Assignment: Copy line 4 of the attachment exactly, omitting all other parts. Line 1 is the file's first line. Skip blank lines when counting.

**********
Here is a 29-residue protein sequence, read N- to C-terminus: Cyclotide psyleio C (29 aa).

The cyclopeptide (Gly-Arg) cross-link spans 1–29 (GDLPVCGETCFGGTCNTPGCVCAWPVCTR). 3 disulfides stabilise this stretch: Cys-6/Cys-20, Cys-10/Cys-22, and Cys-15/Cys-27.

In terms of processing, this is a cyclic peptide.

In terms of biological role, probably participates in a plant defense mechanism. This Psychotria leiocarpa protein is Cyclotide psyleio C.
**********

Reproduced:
In terms of biological role, probably participates in a plant defense mechanism. This Psychotria leiocarpa protein is Cyclotide psyleio C.